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Andrew Harnik / AP

The "debate" was mostly a charade. A source who spends a lot of time with President Trump has never heard him say a positive thing about the Paris climate accord.

Ivanka Trump was optimistic to the end that she could change her father's mind.

But in retrospect, it turns out that the notion he was going to stay in the deal was always fanciful.

  • The bottom line, from Axios' Jonathan Swan: The speech Trump gave in the Rose Garden was the most full-throated expression of populist nationalism we've seen since his inauguration. This was campaign Trump, and he looked like he was loving it in the Rose Garden, with his supporters cheering his applause lines and a jazz band warming up the crowd in the sun.

Behind the scenes, from my conversations and Swan's notebook:

  • What Trump was thinking: "This is religion for the political left, and our supporters are constantly being asked to change their behavior," a top West Wing aide told me, adding that the "snarky comments" from European leaders didn't help. The aide said Trump resented the corporate critics who "ride in fossil-fuel-guzzling planes and SUVs, then act holier-than-thou."
  • The supporters: In the president's inner circle, key advocates for withdrawal included Vice President Pence; chief strategist Steve Bannon; senior adviser Kellyanne Conway; White House Counsel Don McGahn; Stephen Miller, his top speechwriter; EPA administrator Scott Pruitt; and Marc Short, his congressional liaison.
  • The withdrawal is a huge disappointment for Ivanka, who pressed hard for her father to stay in the deal. Economic adviser Gary Cohn and SecState Rex Tillerson supported her.
  • The non-profit Competitive Enterprise Institute played a big role in rallying outside conservative groups. An administration source says CEI was "the energy" and "enabled the issue to stay high profile in the White House for months." CEI marshaled a coalition letter of influential outside groups, and helped generate the letter from the 22 Republican senators — including Mitch McConnell — that gave Trump crucial ammo.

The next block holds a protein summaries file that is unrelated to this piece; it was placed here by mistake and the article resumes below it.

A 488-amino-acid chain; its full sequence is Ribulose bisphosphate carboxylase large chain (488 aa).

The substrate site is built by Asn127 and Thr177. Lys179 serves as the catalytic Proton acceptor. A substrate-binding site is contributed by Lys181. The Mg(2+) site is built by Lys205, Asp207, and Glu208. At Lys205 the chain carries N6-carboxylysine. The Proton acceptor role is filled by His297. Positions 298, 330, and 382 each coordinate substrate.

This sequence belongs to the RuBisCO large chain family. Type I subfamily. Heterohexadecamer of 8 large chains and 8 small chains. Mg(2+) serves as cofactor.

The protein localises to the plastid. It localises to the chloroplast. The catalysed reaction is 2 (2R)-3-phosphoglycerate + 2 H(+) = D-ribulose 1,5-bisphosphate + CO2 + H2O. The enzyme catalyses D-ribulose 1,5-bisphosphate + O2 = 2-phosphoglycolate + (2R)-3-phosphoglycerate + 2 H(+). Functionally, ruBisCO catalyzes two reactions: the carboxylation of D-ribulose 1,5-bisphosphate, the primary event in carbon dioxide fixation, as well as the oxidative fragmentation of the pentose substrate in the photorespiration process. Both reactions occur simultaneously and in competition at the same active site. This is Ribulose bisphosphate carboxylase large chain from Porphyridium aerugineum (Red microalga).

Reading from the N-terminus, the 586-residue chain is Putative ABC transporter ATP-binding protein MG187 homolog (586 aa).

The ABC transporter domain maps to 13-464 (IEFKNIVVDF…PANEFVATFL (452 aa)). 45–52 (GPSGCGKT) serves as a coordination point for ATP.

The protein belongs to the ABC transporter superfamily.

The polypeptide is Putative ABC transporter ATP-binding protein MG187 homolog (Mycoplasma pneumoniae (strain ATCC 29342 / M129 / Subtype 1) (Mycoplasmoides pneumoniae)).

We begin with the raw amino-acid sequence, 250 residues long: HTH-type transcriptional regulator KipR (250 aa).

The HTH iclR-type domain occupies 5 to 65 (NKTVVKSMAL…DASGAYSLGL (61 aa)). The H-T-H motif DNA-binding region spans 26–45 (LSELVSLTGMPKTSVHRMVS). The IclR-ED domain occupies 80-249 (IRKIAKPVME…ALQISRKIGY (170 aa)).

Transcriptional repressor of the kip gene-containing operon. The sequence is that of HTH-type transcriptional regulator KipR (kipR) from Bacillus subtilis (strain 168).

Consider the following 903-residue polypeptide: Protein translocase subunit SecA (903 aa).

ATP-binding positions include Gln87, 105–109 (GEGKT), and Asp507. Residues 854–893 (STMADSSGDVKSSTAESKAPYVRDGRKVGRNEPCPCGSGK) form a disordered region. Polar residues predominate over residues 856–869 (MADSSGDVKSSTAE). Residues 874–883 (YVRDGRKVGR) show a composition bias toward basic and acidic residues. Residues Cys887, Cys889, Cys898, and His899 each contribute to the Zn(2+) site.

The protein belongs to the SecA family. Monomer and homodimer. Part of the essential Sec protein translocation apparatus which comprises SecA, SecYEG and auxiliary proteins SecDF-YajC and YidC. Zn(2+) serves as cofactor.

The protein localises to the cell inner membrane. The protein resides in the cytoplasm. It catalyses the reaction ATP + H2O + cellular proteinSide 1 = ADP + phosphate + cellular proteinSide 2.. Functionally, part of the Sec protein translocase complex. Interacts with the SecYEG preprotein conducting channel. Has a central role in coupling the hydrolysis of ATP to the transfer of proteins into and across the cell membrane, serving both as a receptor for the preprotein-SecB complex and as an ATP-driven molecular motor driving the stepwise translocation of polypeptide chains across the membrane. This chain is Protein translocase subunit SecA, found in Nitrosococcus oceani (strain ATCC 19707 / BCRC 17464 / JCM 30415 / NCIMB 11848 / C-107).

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Go deeper

Trump threatens to veto Defense spending bill over social media shield

Photo: Erin Schaff - Pool/Getty Images

President Trump tweeted Tuesday a threat to veto a must-pass end-of-year $740 billion bill defense-spending authorization bill unless Congress repeals a federal law that protects social media sites from legal liability.

Why it matters: Trump's attempt to get Congress to end the tech industry protections under Section 230 of the Communications Decency Act is the latest escalation in his war on tech giants over what he and some other Republicans perceive as bias against conservatives.

The walls close in on Trump

Photo: Tasos Katopodis/Getty Images

With Bill Barr's "Et tu, Brute!" interview with AP, President Trump is watching the walls close in on his claims of fraud, hoaxes and conspiracies.

Why it matters: Trump and his legal team continue to claim election fraud. But the Republican governors of Arizona and Georgia have certified their elections, a loyalist like Barr has weighed in, and lower-ranking officials have taken potshots.

Congress plots COVID pandemic-era office upgrades

oving crates outside Rep. Elise Stefanik's old office Tuesday. Photo: Bill Clark/CQ-Roll Call, Inc via Getty Images

The House plans to renovate members' suites even though staff are worried about an influx of contractors and D.C. is tightening restrictions on large gatherings, some staffers told Axios.

Why it matters: The Capitol has been closed to public tours since March. Work over the holiday season comes as U.S. coronavirus cases spike, Americans beg for more pandemic assistance and food lines grow.